Take the 2-minute tour ×
Stack Overflow is a question and answer site for professional and enthusiast programmers. It's 100% free.

I have to copy an Excel template to another folder to be able to import the data. The followings are two SQL statements that I'm using:

Statement1:

exec xp_cmdshell 'copy C:\inetpub\wwwroot\app_data\export_templates\myExport.xlsx C:\inetpub\wwwroot\app_data\tmp\myExport130301172218.xls'

Statement2:

insert into 
OPENROWSET('Microsoft.ACE.OLEDB.12.0'
    , 'Excel 12.0;Database=C:\inetpub\wwwroot\app_data\tmp\myExport130301172218.xls;'
    , 'SELECT * FROM [Sheet1$]')  
SELECT * FROM vw_shrub 

If I execute the above SQL Statements separately, they work fine. But if I execute them together, it raises the following error:

OLE DB provider "Microsoft.ACE.OLEDB.12.0" for linked server "(null)" returned message "The Microsoft Access database engine could not find the object 'Sheet1$'. Make sure the object exists and that you spell its name and the path name correctly. If 'Sheet1$' is not a local object, check your network connection or contact the server administrator.".

Msg 7350, Level 16, State 2, Line 2
Cannot get the column information from OLE DB provider "Microsoft.ACE.OLEDB.12.0" for linked server "(null)".

The problem is I want to pass them both from my application as single a request. Hence, I have to execute them together. I found that i can execute them together in Management Studio, if I add GO between them. But I cannot use GO when I pass the request from my application.

share|improve this question
    
Why are the paths in the copy different from the path in OPENROWSET –  ta.speot.is Mar 2 '13 at 2:13
    
I'm sorry Speot. That was a mistake when I was writing the sample in my question. but the question is standing still. I updated the question. thank you. –  Fred Mar 2 '13 at 9:12
    
Why not create a stored procedure and call the procedure instead from your application –  Raymund Mar 4 '13 at 20:44
    
Hi Raymund, I'm not sure if I get your point, but This is actually what I'm doing. I am running the two parts of the above code as a single stored procedure. –  Fred Mar 4 '13 at 21:31
1  
It's generally considered bad practice to use xp_cmdshell, especially in an application. Personally, I wouldn't do any of this in SQL Server. You have to account for the fact that the database server and the application server are often not going to be the same computer. I would fetch the data and build it from within the application itself. There are other questions on the topic. –  Bacon Bits Mar 10 '13 at 16:37

2 Answers 2

An alternative could be make this two lines into two different steps in a SQL Server Agent job and execute it with a single instruction:

sp_start_job nameOfYourJob

The two steps of the job act like there was a GO in between.

share|improve this answer
    
Good point Zelloss. But my question is why SQL Server behaves differently when you run the two statements together. Is there any logical explanation for that behavior? When it works with GO statement, it means that everything is all right and there is no Permission issue and the syntax is correct too. But why it must be run in two different statements? –  Fred Mar 11 '13 at 15:41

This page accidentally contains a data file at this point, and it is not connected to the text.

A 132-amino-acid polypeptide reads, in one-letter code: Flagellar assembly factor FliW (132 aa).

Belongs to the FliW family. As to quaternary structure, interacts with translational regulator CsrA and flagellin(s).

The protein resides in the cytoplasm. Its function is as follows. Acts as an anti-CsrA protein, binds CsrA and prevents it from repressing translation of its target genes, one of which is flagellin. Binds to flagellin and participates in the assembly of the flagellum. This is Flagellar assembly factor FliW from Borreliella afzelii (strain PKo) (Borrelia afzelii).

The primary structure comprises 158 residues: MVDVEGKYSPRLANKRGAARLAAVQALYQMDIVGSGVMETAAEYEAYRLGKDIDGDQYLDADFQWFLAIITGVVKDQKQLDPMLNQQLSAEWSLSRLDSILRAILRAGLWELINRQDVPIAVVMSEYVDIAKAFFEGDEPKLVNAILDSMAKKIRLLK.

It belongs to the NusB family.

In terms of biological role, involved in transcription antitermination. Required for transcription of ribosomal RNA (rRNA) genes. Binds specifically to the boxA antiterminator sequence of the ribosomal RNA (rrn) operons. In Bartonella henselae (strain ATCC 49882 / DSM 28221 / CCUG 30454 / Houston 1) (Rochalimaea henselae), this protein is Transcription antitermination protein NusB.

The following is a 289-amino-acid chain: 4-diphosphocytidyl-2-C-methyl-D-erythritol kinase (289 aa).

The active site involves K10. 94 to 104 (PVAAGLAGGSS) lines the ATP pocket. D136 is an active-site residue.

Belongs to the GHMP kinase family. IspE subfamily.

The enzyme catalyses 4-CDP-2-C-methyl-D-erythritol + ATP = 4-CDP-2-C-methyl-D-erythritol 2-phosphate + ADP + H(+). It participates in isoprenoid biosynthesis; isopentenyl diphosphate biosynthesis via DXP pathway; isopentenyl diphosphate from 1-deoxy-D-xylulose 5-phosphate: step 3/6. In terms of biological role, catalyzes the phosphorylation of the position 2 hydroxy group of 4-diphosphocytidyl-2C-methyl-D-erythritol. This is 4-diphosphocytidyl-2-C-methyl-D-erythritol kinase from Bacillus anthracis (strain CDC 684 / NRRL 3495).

1  
My guess is that it hasn't time to end the copy, because its an asynchronous instruction and the insert find the excel locked or still copying, just like if you try to insert in an excel that you keep opened. Perhaps this could be tested making an exec xp_cmdshell 'dir' on the same directory, between the copy and the insert. –  Zelloss Mar 11 '13 at 16:42
    
That's probably the right answer. But I was wondering if this is the case, at least the empty file should be copied at the end. Don't you think? –  Fred Mar 11 '13 at 20:51
    
Mhhh, you're right. I can't think of another test to further know whats happening. I'll keep you posted. –  Zelloss Mar 11 '13 at 21:51

Have you tried to add a GO after the exec statement?

Does your account connected to SQL Server have read/write access to the SQL Temp directory? My understanding is that SQL will copy the xls file to it's temp directory and if your user doesn't have admin rights or windows read/write rights to the temp directory the connection will fail.

share|improve this answer
    
It is connected to the sql server. As I mentioned, if I use Go in mng studio it works. But I cannot use it in t-sql in my code –  Fred Mar 4 '13 at 22:51
    
You may be misunderstanding. If you connect to SQL Server with user account BlahBlah, does BlahBlah have read/write access to the SQL Server temp directory (not sure what the path is but something like C:\Program Files\Microsoft\SQL Server\10.0\temp)? –  user1238918 Mar 5 '13 at 15:49
    
The user account has the read/wrtie access. As you can see in the above explanation, if I run the statement1 and statement2 with a GO in between, it runs perfectly. But If I remove the GO line, It doesn't work. to me, it means that there is no permission issue as both scenarios are using the same username –  Fred Mar 5 '13 at 19:41
    
The GO statement between them executes the batch. It runs the rename statement and then it will load the data. Otherwise it attempts to do that in one step instead of the two it needs. Are there issues with having the one query have the xp_cmdshell... GO Insert Into... GO? –  user1238918 Mar 6 '13 at 22:00
    
I understand that. But the question is how can I run both statement at the same time? The issue with using Go is that it is OK when I'm using it in the SQL Server Management Studio, but I cannot use it in a T-SQL in my code. –  Fred Mar 7 '13 at 2:01

Your Answer

 
discard

By posting your answer, you agree to the privacy policy and terms of service.

Not the answer you're looking for? Browse other questions tagged or ask your own question.